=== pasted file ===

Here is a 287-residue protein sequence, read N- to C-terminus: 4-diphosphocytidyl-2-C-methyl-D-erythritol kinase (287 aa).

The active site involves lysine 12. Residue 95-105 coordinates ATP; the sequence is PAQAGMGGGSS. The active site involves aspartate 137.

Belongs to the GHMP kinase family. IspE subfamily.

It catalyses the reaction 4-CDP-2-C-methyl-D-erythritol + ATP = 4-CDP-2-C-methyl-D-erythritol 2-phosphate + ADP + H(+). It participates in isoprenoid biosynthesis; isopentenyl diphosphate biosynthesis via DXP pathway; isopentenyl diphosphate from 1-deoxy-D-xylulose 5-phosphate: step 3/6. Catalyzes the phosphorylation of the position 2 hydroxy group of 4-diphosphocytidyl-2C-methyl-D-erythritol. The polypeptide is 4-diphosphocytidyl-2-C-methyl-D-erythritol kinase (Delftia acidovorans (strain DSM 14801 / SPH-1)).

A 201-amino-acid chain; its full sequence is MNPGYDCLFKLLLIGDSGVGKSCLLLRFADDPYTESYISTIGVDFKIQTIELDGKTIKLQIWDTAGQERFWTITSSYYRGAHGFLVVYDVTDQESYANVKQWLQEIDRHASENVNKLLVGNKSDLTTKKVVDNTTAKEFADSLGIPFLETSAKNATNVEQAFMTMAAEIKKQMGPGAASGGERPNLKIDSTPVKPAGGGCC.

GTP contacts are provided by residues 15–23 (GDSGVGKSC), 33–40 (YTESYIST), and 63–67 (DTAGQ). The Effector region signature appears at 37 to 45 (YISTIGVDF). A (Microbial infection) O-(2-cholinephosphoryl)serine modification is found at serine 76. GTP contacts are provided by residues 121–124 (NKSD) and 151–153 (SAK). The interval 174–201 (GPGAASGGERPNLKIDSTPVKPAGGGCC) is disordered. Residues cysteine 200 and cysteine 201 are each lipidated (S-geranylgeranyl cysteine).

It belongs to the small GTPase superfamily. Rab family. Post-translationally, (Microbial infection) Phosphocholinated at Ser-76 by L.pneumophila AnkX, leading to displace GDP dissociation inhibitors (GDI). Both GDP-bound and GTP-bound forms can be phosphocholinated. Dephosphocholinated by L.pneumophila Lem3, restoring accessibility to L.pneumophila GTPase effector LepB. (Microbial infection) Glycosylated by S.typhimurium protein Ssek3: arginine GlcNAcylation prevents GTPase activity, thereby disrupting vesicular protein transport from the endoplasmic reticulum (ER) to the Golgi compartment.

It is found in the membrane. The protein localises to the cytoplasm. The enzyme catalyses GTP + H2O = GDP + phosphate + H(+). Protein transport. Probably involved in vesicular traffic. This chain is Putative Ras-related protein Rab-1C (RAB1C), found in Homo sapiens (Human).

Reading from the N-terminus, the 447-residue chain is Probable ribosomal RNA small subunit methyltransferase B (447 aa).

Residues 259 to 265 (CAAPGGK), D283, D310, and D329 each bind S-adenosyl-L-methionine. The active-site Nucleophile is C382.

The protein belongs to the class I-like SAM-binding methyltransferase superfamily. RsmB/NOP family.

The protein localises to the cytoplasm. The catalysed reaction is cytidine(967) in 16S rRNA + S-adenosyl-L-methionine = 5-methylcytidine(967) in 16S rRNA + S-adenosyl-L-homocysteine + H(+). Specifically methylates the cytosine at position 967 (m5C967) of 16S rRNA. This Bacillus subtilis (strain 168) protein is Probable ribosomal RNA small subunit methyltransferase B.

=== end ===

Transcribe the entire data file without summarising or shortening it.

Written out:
Here is a 287-residue protein sequence, read N- to C-terminus: 4-diphosphocytidyl-2-C-methyl-D-erythritol kinase (287 aa).

The active site involves lysine 12. Residue 95-105 coordinates ATP; the sequence is PAQAGMGGGSS. The active site involves aspartate 137.

Belongs to the GHMP kinase family. IspE subfamily.

It catalyses the reaction 4-CDP-2-C-methyl-D-erythritol + ATP = 4-CDP-2-C-methyl-D-erythritol 2-phosphate + ADP + H(+). It participates in isoprenoid biosynthesis; isopentenyl diphosphate biosynthesis via DXP pathway; isopentenyl diphosphate from 1-deoxy-D-xylulose 5-phosphate: step 3/6. Catalyzes the phosphorylation of the position 2 hydroxy group of 4-diphosphocytidyl-2C-methyl-D-erythritol. The polypeptide is 4-diphosphocytidyl-2-C-methyl-D-erythritol kinase (Delftia acidovorans (strain DSM 14801 / SPH-1)).

A 201-amino-acid chain; its full sequence is MNPGYDCLFKLLLIGDSGVGKSCLLLRFADDPYTESYISTIGVDFKIQTIELDGKTIKLQIWDTAGQERFWTITSSYYRGAHGFLVVYDVTDQESYANVKQWLQEIDRHASENVNKLLVGNKSDLTTKKVVDNTTAKEFADSLGIPFLETSAKNATNVEQAFMTMAAEIKKQMGPGAASGGERPNLKIDSTPVKPAGGGCC.

GTP contacts are provided by residues 15–23 (GDSGVGKSC), 33–40 (YTESYIST), and 63–67 (DTAGQ). The Effector region signature appears at 37 to 45 (YISTIGVDF). A (Microbial infection) O-(2-cholinephosphoryl)serine modification is found at serine 76. GTP contacts are provided by residues 121–124 (NKSD) and 151–153 (SAK). The interval 174–201 (GPGAASGGERPNLKIDSTPVKPAGGGCC) is disordered. Residues cysteine 200 and cysteine 201 are each lipidated (S-geranylgeranyl cysteine).

It belongs to the small GTPase superfamily. Rab family. Post-translationally, (Microbial infection) Phosphocholinated at Ser-76 by L.pneumophila AnkX, leading to displace GDP dissociation inhibitors (GDI). Both GDP-bound and GTP-bound forms can be phosphocholinated. Dephosphocholinated by L.pneumophila Lem3, restoring accessibility to L.pneumophila GTPase effector LepB. (Microbial infection) Glycosylated by S.typhimurium protein Ssek3: arginine GlcNAcylation prevents GTPase activity, thereby disrupting vesicular protein transport from the endoplasmic reticulum (ER) to the Golgi compartment.

It is found in the membrane. The protein localises to the cytoplasm. The enzyme catalyses GTP + H2O = GDP + phosphate + H(+). Protein transport. Probably involved in vesicular traffic. This chain is Putative Ras-related protein Rab-1C (RAB1C), found in Homo sapiens (Human).

Reading from the N-terminus, the 447-residue chain is Probable ribosomal RNA small subunit methyltransferase B (447 aa).

Residues 259 to 265 (CAAPGGK), D283, D310, and D329 each bind S-adenosyl-L-methionine. The active-site Nucleophile is C382.

The protein belongs to the class I-like SAM-binding methyltransferase superfamily. RsmB/NOP family.

The protein localises to the cytoplasm. The catalysed reaction is cytidine(967) in 16S rRNA + S-adenosyl-L-methionine = 5-methylcytidine(967) in 16S rRNA + S-adenosyl-L-homocysteine + H(+). Specifically methylates the cytosine at position 967 (m5C967) of 16S rRNA. This Bacillus subtilis (strain 168) protein is Probable ribosomal RNA small subunit methyltransferase B.